In this paper, we first consider experimental simulations with analogs that might be representative of cometary dust. The simulations have been mostly performed under microgravity conditions with the PROGRA2 instruments. We then compare the phase curves of the analogs with those of dust particles in the coma of 67P just before and soon after perihelion to point out satisfactory analogs. We then discuss our results and their possible implications.

2 PROGRA2 experimental simulations of light scattering with cometary analogs

Experimental simulations in the laboratory or under microgravity conditions allow measurements to be made on various samples of controlled characteristics. Reviews on technical developments for light-scattering measurements in microgravity conditions, together with types of samples of interest in planetary sciences, and on experimental scattering matrices of clouds of randomly oriented particles may be found in Levasseur-Regourd et al. (2015) and in Muñoz & Hovenier (2015), respectively. We summarize below the instrumentation we have used and the samples we have estimated to be of interest for simulating cometary dust properties.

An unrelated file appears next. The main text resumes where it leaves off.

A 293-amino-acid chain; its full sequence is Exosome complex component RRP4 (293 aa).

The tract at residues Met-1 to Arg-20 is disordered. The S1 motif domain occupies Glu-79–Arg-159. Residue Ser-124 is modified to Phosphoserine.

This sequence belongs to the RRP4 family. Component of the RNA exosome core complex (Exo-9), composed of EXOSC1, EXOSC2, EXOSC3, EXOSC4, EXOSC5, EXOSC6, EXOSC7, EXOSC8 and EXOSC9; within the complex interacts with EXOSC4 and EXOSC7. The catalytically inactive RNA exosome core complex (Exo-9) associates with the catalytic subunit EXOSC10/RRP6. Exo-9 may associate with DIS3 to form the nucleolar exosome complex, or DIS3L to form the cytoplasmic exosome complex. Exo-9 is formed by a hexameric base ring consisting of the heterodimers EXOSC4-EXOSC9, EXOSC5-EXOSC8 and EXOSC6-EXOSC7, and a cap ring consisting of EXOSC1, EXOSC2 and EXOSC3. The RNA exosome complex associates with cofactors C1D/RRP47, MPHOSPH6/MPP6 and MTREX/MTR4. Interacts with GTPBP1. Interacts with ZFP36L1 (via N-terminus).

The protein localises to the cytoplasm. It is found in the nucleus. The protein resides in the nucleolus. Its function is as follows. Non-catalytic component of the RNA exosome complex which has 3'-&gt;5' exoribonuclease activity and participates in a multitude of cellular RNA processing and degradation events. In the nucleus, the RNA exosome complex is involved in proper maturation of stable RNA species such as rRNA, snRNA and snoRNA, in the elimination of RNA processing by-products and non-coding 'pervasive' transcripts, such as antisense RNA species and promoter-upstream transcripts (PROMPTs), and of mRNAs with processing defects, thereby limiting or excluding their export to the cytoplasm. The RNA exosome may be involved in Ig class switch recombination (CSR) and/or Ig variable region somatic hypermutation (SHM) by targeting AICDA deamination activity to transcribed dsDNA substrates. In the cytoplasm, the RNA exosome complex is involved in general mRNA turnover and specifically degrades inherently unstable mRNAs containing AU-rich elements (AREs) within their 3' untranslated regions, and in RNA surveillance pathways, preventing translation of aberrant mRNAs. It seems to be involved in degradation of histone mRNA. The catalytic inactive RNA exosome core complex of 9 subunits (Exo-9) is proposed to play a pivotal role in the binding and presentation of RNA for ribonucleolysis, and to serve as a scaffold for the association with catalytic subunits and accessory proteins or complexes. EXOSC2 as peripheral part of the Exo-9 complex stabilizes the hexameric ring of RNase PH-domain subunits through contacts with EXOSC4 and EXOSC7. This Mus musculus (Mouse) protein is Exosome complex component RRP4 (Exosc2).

2.1 PROGRA2 instrumentation

The PROGRA2-Vis instrument (PRopriétés Optiques des GRains Astronomiques et Atmosphériques-Visible, i.e., Optical properties of astronomical and atmospheric grains in the visible domain) is dedicated to the retrieval of the brightness and linear polarization phase functions of levitating particles with random orientations (Worms et al. 1999; Renard et al. 2002). The light sources at present are halogen white lamps with a depolarizing filter and a spectral filter; one source operates at 555 ± 30 nm, and the other at 650 ± 30 nm. An optical fiber carries the light to the vial in which the particles are lifted. The particles that cross the light-beam scatter the incident light. A polarizing beam-splitter cube splits the scattered light into its two components, parallel and perpendicular to the scattering plane. These are recorded by two synchronized cameras with similar fields of view. The vial and a third synchronized camera are mounted on a rotating device; the incident light beam and the vial rotate to change the phase angle in the 8°–165° range, the detection system being in a fixed position. The third camera records the scattered light at a constant phase angle of 90°, and acts as a reference camera. The polarization is retrieved from the two first cameras; the brightness is retrieved after normalization of the flux recorded by the two first cameras to the flux of the third camera. In the following, we consider the brightness results for further comparisons.